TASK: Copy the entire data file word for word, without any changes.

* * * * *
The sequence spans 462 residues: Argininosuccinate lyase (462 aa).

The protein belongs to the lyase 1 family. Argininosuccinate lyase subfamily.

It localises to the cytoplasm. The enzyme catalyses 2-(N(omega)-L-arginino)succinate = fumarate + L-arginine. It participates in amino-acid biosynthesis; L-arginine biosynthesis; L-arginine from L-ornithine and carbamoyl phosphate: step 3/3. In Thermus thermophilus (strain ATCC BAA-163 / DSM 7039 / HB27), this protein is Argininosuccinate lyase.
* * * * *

The sequence spans 462 residues: Argininosuccinate lyase (462 aa).

The protein belongs to the lyase 1 family. Argininosuccinate lyase subfamily.

It localises to the cytoplasm. The enzyme catalyses 2-(N(omega)-L-arginino)succinate = fumarate + L-arginine. It participates in amino-acid biosynthesis; L-arginine biosynthesis; L-arginine from L-ornithine and carbamoyl phosphate: step 3/3. In Thermus thermophilus (strain ATCC BAA-163 / DSM 7039 / HB27), this protein is Argininosuccinate lyase.